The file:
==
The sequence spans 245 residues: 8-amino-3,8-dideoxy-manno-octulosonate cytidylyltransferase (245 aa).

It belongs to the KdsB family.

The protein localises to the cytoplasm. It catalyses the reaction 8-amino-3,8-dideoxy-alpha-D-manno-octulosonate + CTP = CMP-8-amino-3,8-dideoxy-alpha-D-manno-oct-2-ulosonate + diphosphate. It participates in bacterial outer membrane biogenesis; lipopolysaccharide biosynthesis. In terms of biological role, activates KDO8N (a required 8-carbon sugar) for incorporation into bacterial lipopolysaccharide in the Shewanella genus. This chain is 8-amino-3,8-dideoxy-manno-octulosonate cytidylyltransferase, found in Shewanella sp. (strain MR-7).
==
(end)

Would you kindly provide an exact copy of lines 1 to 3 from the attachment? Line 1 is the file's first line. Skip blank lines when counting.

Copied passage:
The sequence spans 245 residues: 8-amino-3,8-dideoxy-manno-octulosonate cytidylyltransferase (245 aa).

It belongs to the KdsB family.

The protein localises to the cytoplasm. It catalyses the reaction 8-amino-3,8-dideoxy-alpha-D-manno-octulosonate + CTP = CMP-8-amino-3,8-dideoxy-alpha-D-manno-oct-2-ulosonate + diphosphate. It participates in bacterial outer membrane biogenesis; lipopolysaccharide biosynthesis. In terms of biological role, activates KDO8N (a required 8-carbon sugar) for incorporation into bacterial lipopolysaccharide in the Shewanella genus. This chain is 8-amino-3,8-dideoxy-manno-octulosonate cytidylyltransferase, found in Shewanella sp. (strain MR-7).